From left to right: Karthik Reddy, Ashish Fafadia and Sanjay Nath, managing partners at Blume.
Blume Ventures, an early investor in startups such as Unacademy, Dunzo, Purplle and Spinny has hit the first close of its fourth venture capital fund at $105 million, allowing it to pursue new deals and cut larger cheques amid a historic funding boom.
Blume is looking to close the fund at about $200 million by March-April next year, managing partner Karthik Reddy told Moneycontrol, making it Blume’s largest fund so far, double its $105 million third fund from 2019.
“There is no precedent for the current environment. We have to be sensible but not conservative, which is also what we are telling our founders. We are trying to be thoughtful about it,” Reddy said.
He attributed the larger fund size to more money going into early-stage startups, which are needing more money to hire and retain talent, accelerate growth and chase new markets. A larger fund will also allow Blume to double down on its winners and go deeper in further funding rounds. Venture firms often see their returns dwindle compared to peers despite picking the right companies because they hold a lower stake, not having invested beyond one or two rounds.
From the new fund, Blume will continue investing in pre-seed to Pre Series A technology startups in sectors such as consumer internet, small and medium business marketplaces, as well as global opportunities in software & enterprise technology being addressed by Indian founders.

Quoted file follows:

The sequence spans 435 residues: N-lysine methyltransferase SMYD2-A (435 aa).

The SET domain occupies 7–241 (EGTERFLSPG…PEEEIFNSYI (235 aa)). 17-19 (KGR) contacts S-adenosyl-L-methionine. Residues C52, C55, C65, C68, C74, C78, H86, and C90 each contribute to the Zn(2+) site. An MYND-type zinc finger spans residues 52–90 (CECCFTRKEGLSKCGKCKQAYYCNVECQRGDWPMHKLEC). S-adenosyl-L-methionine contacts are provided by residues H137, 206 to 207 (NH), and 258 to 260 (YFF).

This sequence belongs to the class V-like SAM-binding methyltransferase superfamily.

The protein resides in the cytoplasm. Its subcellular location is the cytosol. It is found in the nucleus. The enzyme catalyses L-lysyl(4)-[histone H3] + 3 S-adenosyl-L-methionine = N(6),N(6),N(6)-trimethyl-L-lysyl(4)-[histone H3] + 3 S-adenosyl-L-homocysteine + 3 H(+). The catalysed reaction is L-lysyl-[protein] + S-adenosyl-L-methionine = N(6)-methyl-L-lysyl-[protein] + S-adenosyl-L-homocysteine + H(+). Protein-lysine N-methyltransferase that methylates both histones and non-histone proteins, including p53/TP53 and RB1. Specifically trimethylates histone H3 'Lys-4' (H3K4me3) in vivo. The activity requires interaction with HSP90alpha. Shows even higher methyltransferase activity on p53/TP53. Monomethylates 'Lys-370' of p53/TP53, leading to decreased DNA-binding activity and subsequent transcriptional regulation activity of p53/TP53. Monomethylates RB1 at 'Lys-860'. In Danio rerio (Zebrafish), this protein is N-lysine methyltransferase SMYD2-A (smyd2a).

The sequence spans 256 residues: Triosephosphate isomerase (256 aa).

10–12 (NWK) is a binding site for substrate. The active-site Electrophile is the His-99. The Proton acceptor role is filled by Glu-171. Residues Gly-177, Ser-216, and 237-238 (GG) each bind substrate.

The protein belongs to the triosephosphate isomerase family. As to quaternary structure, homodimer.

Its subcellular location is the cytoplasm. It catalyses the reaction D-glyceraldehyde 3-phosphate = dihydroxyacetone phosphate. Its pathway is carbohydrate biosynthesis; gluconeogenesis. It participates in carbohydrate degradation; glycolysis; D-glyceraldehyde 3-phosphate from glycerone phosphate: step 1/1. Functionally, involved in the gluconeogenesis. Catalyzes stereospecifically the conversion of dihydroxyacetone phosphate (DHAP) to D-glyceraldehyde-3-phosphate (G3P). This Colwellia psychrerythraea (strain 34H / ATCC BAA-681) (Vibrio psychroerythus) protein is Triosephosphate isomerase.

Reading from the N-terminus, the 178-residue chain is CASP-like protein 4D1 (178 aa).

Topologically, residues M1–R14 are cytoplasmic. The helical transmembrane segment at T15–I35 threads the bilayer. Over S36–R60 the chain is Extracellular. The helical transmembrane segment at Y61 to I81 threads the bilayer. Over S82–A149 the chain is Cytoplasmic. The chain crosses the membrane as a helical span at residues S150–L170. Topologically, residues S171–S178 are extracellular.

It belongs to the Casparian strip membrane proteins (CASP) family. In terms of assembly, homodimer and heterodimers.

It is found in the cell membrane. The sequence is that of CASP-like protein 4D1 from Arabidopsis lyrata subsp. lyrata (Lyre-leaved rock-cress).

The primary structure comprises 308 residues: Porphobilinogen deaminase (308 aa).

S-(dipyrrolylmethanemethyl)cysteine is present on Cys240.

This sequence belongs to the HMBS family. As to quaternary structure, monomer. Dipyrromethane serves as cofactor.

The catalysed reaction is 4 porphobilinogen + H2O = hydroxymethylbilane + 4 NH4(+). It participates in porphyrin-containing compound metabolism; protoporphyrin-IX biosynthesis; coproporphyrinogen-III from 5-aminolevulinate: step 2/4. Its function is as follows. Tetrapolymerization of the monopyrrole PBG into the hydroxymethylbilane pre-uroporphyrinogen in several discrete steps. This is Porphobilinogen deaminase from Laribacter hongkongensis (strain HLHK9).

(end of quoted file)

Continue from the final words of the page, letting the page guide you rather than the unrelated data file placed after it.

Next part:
Blume’s fund reflects the new reality of larger early-stage funds, with Stellaris Venture Partners, 3one4 Capital, India Quotient and others increasing their fund sizes.
While VCs believe that the Indian technology market is throwing up opportunities like never before, Reddy acknowledged that investors have to separate the real valuations from those led by an aggressive funding environment, and that Blume is trying to build deeper conviction about various sectors than ever before, in an era of Fear Of Missing Out (FOMO) dealmaking.
Oddly enough, Blume is one of the few large early-stage funds yet to produce a unicorn in 2021- a year that has birthed nearly 40 startups valued at over a billion dollars so far. However this will change as its portfolio companies -- insurance firm Turtlemint and automotive startup Spinny -- are in talks to raise money at those valuations.
Investors in Blume’s funds (Limited Partners or LPs) include institutions, family offices and entrepreneurs, although it did not disclose names. “We are grateful to our existing anchor LPs for renewing their confidence and belief in Blume, with their strong and emphatic participation in our First Close. In addition to the overseas institutional investors, domestic wealth management platforms and family offices that have backed us, our LP base also includes unicorn operators and seasoned founders who mentor and advise our portfolio founders on critical challenges of building, scaling, hiring and growth,” said Ashish Fafadia, partner at Blume.Reddy is advising his portfolio companies to raise as much money as they can, but spend it carefully. He jokes that companies should raise a lot but be able to survive only on the interest earned from the capital in the bank, where the principal is not needed. “But capital gives you leeway to be more creative, to chase inorganic opportunities,” he said.